This is neither lost on, nor entirely unwelcomed by, those organizing against CAFTA. It is difficult to square such realities with promises of governmental transparency and a better life for all. The social conflict and protest created by the law highlight one of the major impacts of the trade agreement in Guatemala and other Central American countries: that what is good for international business isn’t always good for the society. In this sense, the trade agreement has led to the breaking of social norms in Guatemala and other Central American countries. Furthermore, the rights of investors under CAFTA have other grave implications in the fields of security, mining, hydroelectric energy production and agribusiness that bode poorly for Central American societies. Over the coming months, each will be subject to analysis, but for now let us conclude with some notes on CAFTA’s impact on the migration of Central America populations both internally and externally and, finally, what we will call The Business of Insecurity.


The Flow of Human Beings

Most sectors of Guatemalan society have been sorely affected by CAFTA-DR, with the agrarian sectors being the hardest hit. Today small farmers from Huehuetenango or Sololá must compete with cheap, subsidized corn imports from the United States. Understand that. Since corn grown in the United States receives a government subsidy from Washington, it is actually cheaper in Guatemala than is much of the locally grown Guatemalan corn, which is being priced out of the market. A similar process occurred in Mexico under NAFTA, leading to the loss of two million farm jobs as of 2011, according to Tim Johnson writing for McClatchy Newspapers at the time. Guatemalan farmers, much like their neighbors to the north in Mexico, face a devilish choice: Should they sell their land? Should they stop growing corn — a staple part of their diet — and try their hand at growing a product for export? Should they stay and struggle on the land, or should they migrate to urban centers in their country, or risk the long and terrible journey to the United States? What a terrible set of choices.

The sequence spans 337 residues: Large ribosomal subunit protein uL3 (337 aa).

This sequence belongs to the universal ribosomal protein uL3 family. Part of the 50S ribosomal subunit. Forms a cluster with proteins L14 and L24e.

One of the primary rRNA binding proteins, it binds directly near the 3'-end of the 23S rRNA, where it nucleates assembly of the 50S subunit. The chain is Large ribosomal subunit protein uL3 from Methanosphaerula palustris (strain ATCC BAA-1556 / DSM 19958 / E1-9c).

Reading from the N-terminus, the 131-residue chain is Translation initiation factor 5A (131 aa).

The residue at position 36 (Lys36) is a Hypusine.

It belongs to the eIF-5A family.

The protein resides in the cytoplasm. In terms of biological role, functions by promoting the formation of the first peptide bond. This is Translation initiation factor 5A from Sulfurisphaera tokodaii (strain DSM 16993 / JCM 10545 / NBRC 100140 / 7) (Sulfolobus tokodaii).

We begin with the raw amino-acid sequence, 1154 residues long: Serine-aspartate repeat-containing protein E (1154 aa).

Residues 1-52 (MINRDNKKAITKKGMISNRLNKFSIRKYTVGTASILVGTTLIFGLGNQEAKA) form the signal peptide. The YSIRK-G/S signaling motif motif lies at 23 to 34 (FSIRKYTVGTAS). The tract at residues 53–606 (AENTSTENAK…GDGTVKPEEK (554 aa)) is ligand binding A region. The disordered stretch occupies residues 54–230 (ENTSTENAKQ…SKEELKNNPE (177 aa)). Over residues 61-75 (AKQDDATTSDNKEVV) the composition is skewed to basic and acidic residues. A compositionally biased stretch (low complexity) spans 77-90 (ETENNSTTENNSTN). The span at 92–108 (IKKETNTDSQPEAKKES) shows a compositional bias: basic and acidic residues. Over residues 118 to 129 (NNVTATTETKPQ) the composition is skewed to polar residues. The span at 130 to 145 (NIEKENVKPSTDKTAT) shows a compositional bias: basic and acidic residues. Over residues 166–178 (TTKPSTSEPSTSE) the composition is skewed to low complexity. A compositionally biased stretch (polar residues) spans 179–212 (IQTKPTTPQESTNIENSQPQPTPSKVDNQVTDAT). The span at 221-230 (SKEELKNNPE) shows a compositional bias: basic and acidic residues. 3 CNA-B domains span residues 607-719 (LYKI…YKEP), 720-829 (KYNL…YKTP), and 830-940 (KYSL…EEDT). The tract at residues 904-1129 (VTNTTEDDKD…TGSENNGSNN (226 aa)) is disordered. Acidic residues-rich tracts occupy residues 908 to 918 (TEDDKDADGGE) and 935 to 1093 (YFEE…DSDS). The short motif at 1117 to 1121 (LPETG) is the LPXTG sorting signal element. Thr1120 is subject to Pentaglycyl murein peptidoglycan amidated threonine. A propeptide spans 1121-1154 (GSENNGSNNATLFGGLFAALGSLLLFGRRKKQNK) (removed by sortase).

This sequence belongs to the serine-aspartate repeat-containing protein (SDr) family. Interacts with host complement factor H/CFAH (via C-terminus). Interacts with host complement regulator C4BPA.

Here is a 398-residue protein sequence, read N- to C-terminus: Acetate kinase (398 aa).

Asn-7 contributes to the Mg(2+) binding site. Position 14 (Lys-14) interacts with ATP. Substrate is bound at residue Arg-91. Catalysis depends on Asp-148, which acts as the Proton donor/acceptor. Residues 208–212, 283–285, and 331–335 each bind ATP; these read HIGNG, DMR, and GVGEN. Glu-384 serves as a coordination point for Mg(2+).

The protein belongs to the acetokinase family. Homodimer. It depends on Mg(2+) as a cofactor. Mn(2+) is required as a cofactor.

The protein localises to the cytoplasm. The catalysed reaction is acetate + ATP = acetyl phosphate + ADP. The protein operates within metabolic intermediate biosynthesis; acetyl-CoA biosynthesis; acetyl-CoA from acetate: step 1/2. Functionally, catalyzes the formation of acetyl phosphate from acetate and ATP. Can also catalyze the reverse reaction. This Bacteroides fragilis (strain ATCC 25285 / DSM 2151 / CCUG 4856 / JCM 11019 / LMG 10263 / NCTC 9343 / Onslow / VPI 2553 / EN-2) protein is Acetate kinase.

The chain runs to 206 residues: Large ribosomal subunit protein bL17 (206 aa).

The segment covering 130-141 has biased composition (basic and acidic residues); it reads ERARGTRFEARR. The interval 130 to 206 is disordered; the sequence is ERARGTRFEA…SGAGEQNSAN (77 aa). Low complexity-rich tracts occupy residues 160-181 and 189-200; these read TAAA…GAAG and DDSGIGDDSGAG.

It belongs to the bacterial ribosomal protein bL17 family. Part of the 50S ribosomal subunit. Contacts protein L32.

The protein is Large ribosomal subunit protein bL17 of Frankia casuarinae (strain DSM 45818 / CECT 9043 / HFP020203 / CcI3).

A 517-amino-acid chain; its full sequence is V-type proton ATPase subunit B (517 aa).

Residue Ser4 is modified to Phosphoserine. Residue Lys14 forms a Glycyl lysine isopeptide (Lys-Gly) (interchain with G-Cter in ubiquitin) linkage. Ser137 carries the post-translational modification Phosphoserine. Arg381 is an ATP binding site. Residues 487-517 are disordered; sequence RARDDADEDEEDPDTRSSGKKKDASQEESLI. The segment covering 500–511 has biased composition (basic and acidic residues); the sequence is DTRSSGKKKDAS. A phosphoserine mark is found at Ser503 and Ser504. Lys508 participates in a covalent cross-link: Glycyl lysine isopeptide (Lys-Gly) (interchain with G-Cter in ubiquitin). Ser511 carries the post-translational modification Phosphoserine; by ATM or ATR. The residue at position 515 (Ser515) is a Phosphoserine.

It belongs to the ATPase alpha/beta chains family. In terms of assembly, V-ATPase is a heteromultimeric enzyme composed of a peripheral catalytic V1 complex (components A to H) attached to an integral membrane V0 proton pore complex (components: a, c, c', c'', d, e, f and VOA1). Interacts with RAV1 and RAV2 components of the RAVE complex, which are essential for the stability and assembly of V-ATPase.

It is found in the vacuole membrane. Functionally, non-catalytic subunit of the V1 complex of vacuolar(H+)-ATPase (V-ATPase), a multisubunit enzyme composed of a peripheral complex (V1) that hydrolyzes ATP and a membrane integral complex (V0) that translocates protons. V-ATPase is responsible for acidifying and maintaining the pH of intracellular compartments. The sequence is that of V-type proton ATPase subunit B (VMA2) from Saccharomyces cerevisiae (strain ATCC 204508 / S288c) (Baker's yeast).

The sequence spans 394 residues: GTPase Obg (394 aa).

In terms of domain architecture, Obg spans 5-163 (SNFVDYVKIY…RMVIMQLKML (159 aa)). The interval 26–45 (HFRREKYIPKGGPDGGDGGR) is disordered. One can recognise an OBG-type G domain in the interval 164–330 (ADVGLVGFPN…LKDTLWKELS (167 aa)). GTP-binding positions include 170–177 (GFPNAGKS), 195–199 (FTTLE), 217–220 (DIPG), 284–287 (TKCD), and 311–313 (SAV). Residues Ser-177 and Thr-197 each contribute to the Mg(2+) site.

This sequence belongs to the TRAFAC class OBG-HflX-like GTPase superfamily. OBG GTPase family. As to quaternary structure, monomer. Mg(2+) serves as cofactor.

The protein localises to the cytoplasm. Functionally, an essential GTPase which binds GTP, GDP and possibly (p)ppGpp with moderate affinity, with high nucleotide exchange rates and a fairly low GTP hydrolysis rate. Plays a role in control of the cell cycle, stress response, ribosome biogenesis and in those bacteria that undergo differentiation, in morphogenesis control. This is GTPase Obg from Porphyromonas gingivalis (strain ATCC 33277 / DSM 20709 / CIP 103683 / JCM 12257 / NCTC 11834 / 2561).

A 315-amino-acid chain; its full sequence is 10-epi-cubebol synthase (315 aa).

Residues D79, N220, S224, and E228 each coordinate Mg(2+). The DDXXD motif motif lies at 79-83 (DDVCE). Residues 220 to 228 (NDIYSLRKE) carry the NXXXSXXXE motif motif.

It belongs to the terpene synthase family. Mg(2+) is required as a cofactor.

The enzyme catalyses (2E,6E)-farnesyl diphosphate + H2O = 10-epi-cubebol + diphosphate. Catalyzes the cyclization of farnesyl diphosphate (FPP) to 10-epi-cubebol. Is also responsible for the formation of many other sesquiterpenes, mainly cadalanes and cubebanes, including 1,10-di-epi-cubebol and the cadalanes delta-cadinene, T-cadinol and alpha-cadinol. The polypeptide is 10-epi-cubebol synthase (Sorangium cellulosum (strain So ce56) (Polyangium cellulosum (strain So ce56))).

As a result, many farmers have chosen to sell their land, move into cultivating products for export, or have made decisions to migrate to urban centers or to hazard the dangerous journey to the United States. In this sense, just as NAFTA created one of the largest migrations of human beings in recent history, so too has CAFTA.

We will cover the details of this migration and its tribulations in an upcoming issue of La Cuadra Magazine.


The Business of Insecurity

With a population in such constant motion between work that no longer is sustainable and the hope of new jobs that have still not materialized at anywhere near sufficient numbers in urban centers, there has been a radical expansion of criminal networks throughout many CAFTA nations. This lack of opportunity has fueled the growth of gangs, known as maras in the vernacular. On the local level, the maras run extortion rings and drug networks. On the national level, they have effectively taken over entire departamentos. On an international level, los narcotraficantes are effectively using the more relaxed system of international trade under CAFTA to their advantage as much as possible.

This criminalization of a significant number of citizens has led to the need for greater security, which, as a final head-scratcher caused by the knock-on effects of this free trade deal, has fully unbalanced the nature of policing in, at least, Guatemala. In this, our host country, the National Police of Guatemala (PNC) employs approximately 25,000 officers, but there are between 100,000 and 150,000 private security guards employed across the nation. All of them are armed. Few of them are trained.

In a land this terrified of its own citizens and the actions of its neighbors, there may now be more trade, but it comes at a price. From a lack of personal security to the fear of losing one’s land and heritage, CAFTA is anything but free.

Read Part II, La Cuadra’s Inside look at CAFTA: Part II — Forced Relocation here.

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About the Author

Jeff Abbott is an independent journalist based in Guatemala. He has written for Truth-Out, VICE, Open Democracy, The North-American Congress on Latin America and Upside-Down World. La Cuadra is honored to have him on the team and encourages everyone to read his work, buy him mezcal and follow him at Twitter @palabrasdeabajo.